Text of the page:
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James Cox
James Cox

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React Hooks Series: useState

Introduction

I have created a small timer app in Codesandbox:

Timer CodeSandbox

I am attempting to cover A LOT in this series of posts. I have included the link to the Codesandbox, so you are encouraged to fork it and play around with it. But if you don't understand everything quite yet, fear not! I promise to cover every single line of code you see.

These series of articles make a few assumptions: you have some experience with React and understand some of its core features (e.g. virtual DOM, class vs. functional component syntax, state management).

Alright, let's dive in!

Part One - useState

In Part One of my React hooks series, we are going to focus on the useState hook.

Import useState from React

import React, { useState } from "react";
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React's useState accepts one argument, the initial state and returns a pair of values, the current state and a function to change the state.

 const [input, setInput] = useState(0)
 const [counter, setCounter] = useState(null)
 const [start, setStart] = useState(false)
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The intial state of input is 0
The intial state of counter is null
The initial state of start is false

As you can see, the argument passed to useState doesn't have to be an object, it can be a number, or a string, a boolean, etc!

Let's pause for a moment and take a look at a Class component example, which might be helpful to those familiar with the Class syntax.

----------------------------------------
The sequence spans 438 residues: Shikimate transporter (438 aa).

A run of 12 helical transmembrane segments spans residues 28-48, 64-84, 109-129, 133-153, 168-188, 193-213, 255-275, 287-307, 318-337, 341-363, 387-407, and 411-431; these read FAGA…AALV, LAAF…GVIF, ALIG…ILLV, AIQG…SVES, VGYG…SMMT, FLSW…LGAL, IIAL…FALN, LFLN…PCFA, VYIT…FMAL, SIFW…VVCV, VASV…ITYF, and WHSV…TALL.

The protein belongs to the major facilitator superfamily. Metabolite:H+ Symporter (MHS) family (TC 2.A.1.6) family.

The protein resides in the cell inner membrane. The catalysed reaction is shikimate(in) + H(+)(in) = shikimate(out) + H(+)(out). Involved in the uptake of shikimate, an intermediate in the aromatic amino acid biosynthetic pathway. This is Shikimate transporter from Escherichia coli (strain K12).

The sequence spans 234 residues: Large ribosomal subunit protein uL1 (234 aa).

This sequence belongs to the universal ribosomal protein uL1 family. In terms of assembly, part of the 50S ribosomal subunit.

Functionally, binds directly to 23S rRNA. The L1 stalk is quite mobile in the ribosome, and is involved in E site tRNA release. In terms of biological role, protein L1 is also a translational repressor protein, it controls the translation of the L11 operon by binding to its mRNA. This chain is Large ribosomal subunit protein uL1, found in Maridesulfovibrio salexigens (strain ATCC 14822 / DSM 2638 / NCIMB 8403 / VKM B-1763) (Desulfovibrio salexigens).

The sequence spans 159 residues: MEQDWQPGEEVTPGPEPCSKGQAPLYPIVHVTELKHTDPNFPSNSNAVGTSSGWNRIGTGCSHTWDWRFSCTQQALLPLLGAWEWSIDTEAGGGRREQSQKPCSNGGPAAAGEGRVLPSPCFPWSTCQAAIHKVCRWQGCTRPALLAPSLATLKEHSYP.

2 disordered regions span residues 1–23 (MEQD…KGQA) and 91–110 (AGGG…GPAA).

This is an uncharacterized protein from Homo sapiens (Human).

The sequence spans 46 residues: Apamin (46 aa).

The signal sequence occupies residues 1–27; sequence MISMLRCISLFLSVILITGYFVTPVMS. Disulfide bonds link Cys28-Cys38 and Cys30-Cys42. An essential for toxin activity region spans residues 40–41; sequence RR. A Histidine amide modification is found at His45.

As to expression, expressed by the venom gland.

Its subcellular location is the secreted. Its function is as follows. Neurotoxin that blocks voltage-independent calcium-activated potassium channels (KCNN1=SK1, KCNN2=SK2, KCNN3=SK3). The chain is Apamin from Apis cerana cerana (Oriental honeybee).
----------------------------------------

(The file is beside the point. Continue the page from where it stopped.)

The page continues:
class Example extends React.Component {
  constructor(props) {
    super(props);
    this.state = {
      input: 0,
      counter: null,
      start: false
    };
  }
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The Class example does the exact same thing of setting initial state. But, and this my opinion, the useState hook version is much cleaner and easier to read!

Now what?

The current state of input, counter, and start is accessible throughout our functional component and can be used to evaluate expressions and display information in our render() method.

But the REAL POWER is being able to update the state however we please!

Let's focus on creating a form responsible for setting our Timer and the intial values of input and counter:

   <form onSubmit={(e) => handleSubmit(e)}>
        <h1>Timer</h1>
        <input 
          onChange={handleChange} 
          min="0" 
          type="number" 
          id="seconds" 
          placeholder="seconds" 
          style={{textAlign: "center", width: "5rem"}}
        />
        <input type="submit" value="Set Timer"/>
   </form>
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Will render on our screen:

Timer form rendered on screen

A couple notes

  • min="0" on a form with a type="number" won't let the user select a number less than zero. Cool, huh?
  • onSubmit={(e) => handleSubmit(e)} and onChange={handleChange} are different ways of writing the same thing. I haven't noticed behavioral differences, so if you are reading this and know the difference, please let me know in the comments!

Let's take a look at those functions, handleChange and handleSubmit:

const handleChange = (e) => {
    setInput(e.target.value)
}
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const handleSubmit = (e) => {
    e.preventDefault() // stops the submit from performing a re-render
    setCounter(input)
    e.target.reset() // removes the input from the "seconds" form input
}